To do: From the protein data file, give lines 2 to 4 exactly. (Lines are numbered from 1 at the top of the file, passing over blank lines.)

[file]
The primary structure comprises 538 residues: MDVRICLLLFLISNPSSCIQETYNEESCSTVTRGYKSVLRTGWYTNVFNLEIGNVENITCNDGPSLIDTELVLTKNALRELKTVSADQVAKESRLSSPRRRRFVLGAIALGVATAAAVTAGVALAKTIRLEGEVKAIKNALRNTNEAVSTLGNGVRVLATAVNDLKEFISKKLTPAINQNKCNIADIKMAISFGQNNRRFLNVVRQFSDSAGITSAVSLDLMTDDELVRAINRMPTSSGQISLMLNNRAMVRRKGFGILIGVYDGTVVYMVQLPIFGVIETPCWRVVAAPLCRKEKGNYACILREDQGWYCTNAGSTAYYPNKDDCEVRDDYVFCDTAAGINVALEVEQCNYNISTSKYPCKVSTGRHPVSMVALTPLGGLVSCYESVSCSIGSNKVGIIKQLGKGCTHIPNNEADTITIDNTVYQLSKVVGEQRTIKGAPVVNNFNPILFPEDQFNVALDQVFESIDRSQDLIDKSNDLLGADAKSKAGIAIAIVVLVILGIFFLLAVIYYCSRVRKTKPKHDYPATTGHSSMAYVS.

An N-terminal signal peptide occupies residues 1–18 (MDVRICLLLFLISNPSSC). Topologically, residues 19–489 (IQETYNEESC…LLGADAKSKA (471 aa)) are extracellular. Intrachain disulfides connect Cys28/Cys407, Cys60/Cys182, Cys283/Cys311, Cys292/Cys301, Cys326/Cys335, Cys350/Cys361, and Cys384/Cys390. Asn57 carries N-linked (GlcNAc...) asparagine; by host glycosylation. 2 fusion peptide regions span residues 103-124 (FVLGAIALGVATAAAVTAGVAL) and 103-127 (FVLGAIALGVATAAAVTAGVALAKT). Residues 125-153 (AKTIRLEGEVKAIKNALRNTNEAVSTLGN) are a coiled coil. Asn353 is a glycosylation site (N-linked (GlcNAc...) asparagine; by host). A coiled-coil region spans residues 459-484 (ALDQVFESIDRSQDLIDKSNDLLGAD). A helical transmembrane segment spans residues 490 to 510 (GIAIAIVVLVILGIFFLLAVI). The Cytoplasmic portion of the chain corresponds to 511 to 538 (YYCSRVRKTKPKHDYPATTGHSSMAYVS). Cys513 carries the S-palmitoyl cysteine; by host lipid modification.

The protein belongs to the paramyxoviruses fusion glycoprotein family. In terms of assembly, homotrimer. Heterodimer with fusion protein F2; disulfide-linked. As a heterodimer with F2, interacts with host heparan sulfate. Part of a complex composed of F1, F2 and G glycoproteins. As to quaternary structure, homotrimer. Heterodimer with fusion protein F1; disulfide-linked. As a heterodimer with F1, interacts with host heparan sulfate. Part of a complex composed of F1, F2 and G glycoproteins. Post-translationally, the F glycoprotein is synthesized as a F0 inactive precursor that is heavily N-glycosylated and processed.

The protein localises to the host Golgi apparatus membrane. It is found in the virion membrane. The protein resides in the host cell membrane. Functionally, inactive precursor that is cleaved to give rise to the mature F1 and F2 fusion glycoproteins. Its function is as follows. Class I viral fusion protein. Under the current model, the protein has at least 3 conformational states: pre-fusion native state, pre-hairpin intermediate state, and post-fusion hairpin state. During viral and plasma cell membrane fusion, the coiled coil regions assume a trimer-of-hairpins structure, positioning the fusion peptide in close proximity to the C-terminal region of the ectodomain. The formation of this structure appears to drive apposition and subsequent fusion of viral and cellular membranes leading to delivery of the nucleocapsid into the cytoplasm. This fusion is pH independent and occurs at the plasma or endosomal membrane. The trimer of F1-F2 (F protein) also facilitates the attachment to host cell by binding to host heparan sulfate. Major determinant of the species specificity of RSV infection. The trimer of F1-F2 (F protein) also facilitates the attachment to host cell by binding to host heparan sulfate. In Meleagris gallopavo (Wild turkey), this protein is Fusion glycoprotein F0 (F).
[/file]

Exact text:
An N-terminal signal peptide occupies residues 1–18 (MDVRICLLLFLISNPSSC). Topologically, residues 19–489 (IQETYNEESC…LLGADAKSKA (471 aa)) are extracellular. Intrachain disulfides connect Cys28/Cys407, Cys60/Cys182, Cys283/Cys311, Cys292/Cys301, Cys326/Cys335, Cys350/Cys361, and Cys384/Cys390. Asn57 carries N-linked (GlcNAc...) asparagine; by host glycosylation. 2 fusion peptide regions span residues 103-124 (FVLGAIALGVATAAAVTAGVAL) and 103-127 (FVLGAIALGVATAAAVTAGVALAKT). Residues 125-153 (AKTIRLEGEVKAIKNALRNTNEAVSTLGN) are a coiled coil. Asn353 is a glycosylation site (N-linked (GlcNAc...) asparagine; by host). A coiled-coil region spans residues 459-484 (ALDQVFESIDRSQDLIDKSNDLLGAD). A helical transmembrane segment spans residues 490 to 510 (GIAIAIVVLVILGIFFLLAVI). The Cytoplasmic portion of the chain corresponds to 511 to 538 (YYCSRVRKTKPKHDYPATTGHSSMAYVS). Cys513 carries the S-palmitoyl cysteine; by host lipid modification.

The protein belongs to the paramyxoviruses fusion glycoprotein family. In terms of assembly, homotrimer. Heterodimer with fusion protein F2; disulfide-linked. As a heterodimer with F2, interacts with host heparan sulfate. Part of a complex composed of F1, F2 and G glycoproteins. As to quaternary structure, homotrimer. Heterodimer with fusion protein F1; disulfide-linked. As a heterodimer with F1, interacts with host heparan sulfate. Part of a complex composed of F1, F2 and G glycoproteins. Post-translationally, the F glycoprotein is synthesized as a F0 inactive precursor that is heavily N-glycosylated and processed.

The protein localises to the host Golgi apparatus membrane. It is found in the virion membrane. The protein resides in the host cell membrane. Functionally, inactive precursor that is cleaved to give rise to the mature F1 and F2 fusion glycoproteins. Its function is as follows. Class I viral fusion protein. Under the current model, the protein has at least 3 conformational states: pre-fusion native state, pre-hairpin intermediate state, and post-fusion hairpin state. During viral and plasma cell membrane fusion, the coiled coil regions assume a trimer-of-hairpins structure, positioning the fusion peptide in close proximity to the C-terminal region of the ectodomain. The formation of this structure appears to drive apposition and subsequent fusion of viral and cellular membranes leading to delivery of the nucleocapsid into the cytoplasm. This fusion is pH independent and occurs at the plasma or endosomal membrane. The trimer of F1-F2 (F protein) also facilitates the attachment to host cell by binding to host heparan sulfate. Major determinant of the species specificity of RSV infection. The trimer of F1-F2 (F protein) also facilitates the attachment to host cell by binding to host heparan sulfate. In Meleagris gallopavo (Wild turkey), this protein is Fusion glycoprotein F0 (F).